The oldest of Morocco’s four imperial capitals and the most complete medieval city of the Arab world, FEZ stimulates all the senses: a barrage of haunting and beautiful sounds, infinite visual details and unfiltered odours. It has the French-built Ville Nouvelle of other Moroccan cities – familiar and contemporary in looks and urban life – but a quarter or so of Fez’s one-million-plus inhabitants continue to live in the extraordinary Medina-city of Fez el Bali, which owes little to the West besides electricity and tourists. More than any other city in Morocco, the old town seems suspended in time somewhere between the Middle Ages and the modern world.
Like much of “traditional” Morocco, Fez was “saved” then recreated by the French, under the auspices of General Lyautey, the Protectorate’s first Resident-General. Lyautey took the philanthropic and startling move of declaring the city a historical monument; philanthropic because he certainly saved Fez el Bali from destruction (albeit from less benevolent Frenchmen), and startling because until then Moroccans were under the impression that Fez was still a living city – the imperial capital of the Moroccan empire rather than a preservable part of the nation’s heritage. More conveniently for the French, this paternalistic protection helped to disguise the dismantling of the old culture. By building a new European city nearby – the Ville Nouvelle, now the city’s business and commercial centre – then transferring Fez’s economic and political functions to Rabat and the west coast, Lyautey ensured the city’s eclipse along with its protection.
To appreciate the significance of this demise, you only have to look at the Arab chronicles or old histories of Morocco – in every one, Fez takes centre stage. The city had dominated Moroccan trade, culture and religious life – and usually its politics, too – since the end of the tenth century. It was closely and symbolically linked with the birth of an “Arabic” Moroccan state due to their mutual foundation by Moulay Idriss I, and was regarded as one of the holiest cities of the Islamic world after Mecca and Medina. Medieval European travellers described it with a mixture of awe and respect, as a “citadel of fanaticism” yet the most advanced seat of learning in mathematics, philosophy and medicine.
The decline of the city’s political position notwithstanding, Fassis – the people of Fez – continue to head most government ministries and have a reputation throughout Morocco as successful and sophisticated. What is undeniable is that they have the most developed Moroccan city culture, with an intellectual tradition and their own cuisine, dress and way of life.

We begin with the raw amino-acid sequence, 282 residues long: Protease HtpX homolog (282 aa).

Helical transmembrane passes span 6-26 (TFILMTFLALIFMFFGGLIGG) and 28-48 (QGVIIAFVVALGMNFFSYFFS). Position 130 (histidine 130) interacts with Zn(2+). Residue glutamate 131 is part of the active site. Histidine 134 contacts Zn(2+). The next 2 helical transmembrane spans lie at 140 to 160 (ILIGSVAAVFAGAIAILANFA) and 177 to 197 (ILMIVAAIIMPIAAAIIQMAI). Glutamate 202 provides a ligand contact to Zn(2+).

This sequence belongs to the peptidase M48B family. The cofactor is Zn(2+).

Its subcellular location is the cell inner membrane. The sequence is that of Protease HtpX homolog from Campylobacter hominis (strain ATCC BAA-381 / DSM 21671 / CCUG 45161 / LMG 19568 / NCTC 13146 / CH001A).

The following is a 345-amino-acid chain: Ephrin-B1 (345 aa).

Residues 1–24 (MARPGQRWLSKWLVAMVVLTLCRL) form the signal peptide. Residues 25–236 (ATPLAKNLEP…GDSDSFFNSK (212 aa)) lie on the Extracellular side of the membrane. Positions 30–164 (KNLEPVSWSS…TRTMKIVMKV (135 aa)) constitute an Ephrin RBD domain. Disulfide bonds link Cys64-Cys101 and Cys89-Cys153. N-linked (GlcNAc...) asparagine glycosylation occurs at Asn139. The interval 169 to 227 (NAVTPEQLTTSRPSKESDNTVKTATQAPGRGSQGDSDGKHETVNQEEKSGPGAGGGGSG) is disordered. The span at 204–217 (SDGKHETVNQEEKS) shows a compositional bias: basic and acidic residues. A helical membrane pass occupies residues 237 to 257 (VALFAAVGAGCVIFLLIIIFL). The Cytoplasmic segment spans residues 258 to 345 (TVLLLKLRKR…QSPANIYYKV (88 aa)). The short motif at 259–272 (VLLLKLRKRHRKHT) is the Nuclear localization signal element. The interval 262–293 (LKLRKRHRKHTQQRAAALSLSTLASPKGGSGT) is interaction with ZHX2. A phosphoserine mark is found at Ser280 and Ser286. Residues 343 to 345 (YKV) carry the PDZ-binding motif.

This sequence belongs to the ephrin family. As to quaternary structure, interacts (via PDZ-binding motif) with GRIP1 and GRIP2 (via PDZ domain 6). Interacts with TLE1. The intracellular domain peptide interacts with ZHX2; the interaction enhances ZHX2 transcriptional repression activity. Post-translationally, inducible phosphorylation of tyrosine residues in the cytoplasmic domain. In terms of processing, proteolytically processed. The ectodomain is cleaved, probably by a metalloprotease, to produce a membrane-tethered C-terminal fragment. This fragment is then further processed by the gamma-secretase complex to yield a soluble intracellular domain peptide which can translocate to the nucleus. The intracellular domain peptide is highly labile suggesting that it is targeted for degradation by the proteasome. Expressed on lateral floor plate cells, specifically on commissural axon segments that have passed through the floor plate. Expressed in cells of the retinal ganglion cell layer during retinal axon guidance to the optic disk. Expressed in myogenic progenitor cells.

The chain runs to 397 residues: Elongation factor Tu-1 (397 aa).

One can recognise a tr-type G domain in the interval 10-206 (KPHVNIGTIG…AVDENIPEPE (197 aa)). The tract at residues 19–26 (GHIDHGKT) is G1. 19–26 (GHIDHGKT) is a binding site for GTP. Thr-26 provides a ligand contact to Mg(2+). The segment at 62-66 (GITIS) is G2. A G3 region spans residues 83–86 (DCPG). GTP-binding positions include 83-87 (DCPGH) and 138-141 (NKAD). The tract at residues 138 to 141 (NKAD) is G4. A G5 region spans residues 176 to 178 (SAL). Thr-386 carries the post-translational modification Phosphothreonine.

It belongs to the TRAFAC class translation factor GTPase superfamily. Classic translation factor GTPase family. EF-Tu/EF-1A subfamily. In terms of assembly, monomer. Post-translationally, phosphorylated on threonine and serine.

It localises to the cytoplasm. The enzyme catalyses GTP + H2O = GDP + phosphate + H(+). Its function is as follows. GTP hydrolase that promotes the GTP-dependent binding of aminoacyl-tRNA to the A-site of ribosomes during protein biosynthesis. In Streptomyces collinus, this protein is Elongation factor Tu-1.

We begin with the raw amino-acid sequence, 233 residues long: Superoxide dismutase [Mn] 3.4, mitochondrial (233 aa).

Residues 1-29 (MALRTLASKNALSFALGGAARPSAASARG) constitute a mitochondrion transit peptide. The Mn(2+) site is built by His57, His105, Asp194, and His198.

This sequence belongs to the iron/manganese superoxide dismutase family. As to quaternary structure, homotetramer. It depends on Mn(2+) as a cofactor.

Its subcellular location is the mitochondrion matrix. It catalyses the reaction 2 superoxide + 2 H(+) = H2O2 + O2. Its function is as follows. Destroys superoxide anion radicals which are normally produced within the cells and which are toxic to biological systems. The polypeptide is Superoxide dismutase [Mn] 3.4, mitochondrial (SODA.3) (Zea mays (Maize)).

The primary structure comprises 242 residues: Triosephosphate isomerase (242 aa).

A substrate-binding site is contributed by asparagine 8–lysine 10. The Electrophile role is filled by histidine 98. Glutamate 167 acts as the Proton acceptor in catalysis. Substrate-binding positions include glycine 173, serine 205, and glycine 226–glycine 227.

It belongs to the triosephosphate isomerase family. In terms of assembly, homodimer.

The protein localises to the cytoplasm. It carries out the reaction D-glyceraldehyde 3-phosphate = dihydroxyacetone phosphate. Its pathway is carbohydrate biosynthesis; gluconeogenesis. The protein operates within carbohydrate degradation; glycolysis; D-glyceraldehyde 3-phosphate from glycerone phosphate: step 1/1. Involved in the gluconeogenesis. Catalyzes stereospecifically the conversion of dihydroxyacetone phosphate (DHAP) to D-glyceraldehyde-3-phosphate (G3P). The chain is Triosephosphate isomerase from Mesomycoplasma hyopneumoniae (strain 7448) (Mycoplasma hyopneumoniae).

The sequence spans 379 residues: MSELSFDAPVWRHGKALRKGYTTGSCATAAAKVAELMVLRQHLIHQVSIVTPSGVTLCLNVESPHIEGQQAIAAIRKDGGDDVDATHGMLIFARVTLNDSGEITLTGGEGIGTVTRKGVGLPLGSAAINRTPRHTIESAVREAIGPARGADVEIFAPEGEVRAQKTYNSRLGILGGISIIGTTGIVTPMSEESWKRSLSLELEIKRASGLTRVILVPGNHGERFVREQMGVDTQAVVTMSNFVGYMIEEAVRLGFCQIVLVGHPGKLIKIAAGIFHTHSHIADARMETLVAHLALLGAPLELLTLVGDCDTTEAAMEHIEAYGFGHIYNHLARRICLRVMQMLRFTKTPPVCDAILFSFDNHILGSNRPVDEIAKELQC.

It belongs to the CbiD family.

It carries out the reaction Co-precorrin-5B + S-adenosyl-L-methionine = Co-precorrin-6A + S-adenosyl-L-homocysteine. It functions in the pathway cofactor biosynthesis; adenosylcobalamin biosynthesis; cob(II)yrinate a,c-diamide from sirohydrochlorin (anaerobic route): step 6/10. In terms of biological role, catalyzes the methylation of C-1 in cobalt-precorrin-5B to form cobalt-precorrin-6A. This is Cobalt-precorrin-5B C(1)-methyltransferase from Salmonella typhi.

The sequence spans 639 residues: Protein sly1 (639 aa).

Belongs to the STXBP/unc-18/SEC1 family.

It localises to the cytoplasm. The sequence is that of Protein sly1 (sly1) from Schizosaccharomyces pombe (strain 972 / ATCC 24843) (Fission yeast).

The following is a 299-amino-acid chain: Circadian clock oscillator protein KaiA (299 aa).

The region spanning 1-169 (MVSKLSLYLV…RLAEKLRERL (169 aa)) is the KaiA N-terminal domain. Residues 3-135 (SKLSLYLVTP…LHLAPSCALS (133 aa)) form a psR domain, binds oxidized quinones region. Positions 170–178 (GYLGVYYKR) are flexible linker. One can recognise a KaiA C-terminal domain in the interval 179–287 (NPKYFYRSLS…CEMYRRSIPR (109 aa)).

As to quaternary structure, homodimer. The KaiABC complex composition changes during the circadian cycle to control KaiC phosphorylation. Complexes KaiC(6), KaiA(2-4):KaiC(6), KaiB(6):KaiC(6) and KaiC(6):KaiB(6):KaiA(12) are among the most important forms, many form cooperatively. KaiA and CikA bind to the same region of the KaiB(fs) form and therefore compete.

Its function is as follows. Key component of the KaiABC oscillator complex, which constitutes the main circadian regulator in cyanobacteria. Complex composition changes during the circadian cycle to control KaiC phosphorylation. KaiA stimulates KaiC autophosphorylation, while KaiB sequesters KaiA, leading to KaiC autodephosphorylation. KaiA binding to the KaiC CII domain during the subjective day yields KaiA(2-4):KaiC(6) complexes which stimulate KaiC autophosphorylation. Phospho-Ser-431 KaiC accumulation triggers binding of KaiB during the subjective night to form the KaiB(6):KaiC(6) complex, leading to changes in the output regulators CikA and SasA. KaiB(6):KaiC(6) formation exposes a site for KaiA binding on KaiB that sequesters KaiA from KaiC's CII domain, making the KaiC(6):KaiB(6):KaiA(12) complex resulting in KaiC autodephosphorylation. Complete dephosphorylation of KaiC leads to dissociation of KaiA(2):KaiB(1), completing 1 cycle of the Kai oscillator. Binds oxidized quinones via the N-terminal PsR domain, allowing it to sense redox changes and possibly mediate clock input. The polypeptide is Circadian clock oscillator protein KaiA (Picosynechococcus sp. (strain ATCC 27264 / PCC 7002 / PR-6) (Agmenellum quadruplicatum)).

When the city’s founder, Moulay Idriss I, died in 791 AD, Fez was little more than a village on the east bank of the Oued Boukhrareb. It was his son, Idriss II, who really began the city’s development, at the beginning of the ninth century, by making it his capital and allowing in refugees from Andalusian Cordoba and from Kairouan in Tunisia – at the time, the two most important cities of western Islam. The impact of these refugees on Fez was immediate and lasting: they established separate, walled towns on either riverbank (still distinct quarters today), and provided the superior craftsmanship and mercantile experience for Fez’s industrial and commercial growth. It was at this time, too, that the city gained its intellectual reputation – the tenth-century Pope Sylvester II studied here at the Kairaouine University, technically the world’s first, where he is said to have learned the Arabic mathematics that he introduced to Europe.
The seat of government – and impetus of patronage – shifted south to Marrakesh under the Berber dynasties of the Almoravids (1062–1145) and Almohads (1145–1248). But with the conquest of Fez by the Merenids in 1248, and their subsequent consolidation of power across Morocco, the city regained its pre-eminence and moved into something of a “golden age”. Alongside the old Medina, the Merenids built a massive royal city – Fez el Jedid or New Fez – which reflected both the wealth and confidence of their rule. Continued expansion, once again facilitated by an influx of refugees, this time from the Spanish reconquest of Andalusia, helped to establish the city’s reputation as “the Baghdad of the West”.
After the fall of the Merenids, Fez became more isolated under the Saadians and Alaouites, and French colonial rule allowed the city little more than a provincial existence. Despite the crucial role the Fassis played in the struggle for independence (a time brought to life in Paul Bowles’ novel The Spider’s House), Mohammed V retained the French capital of Rabat, condemning the city to further decline. If UNESCO had not inscribed it onto their World Heritage list in 1981, it seems likely that much of the old city would have been threatened by extensive physical collapse.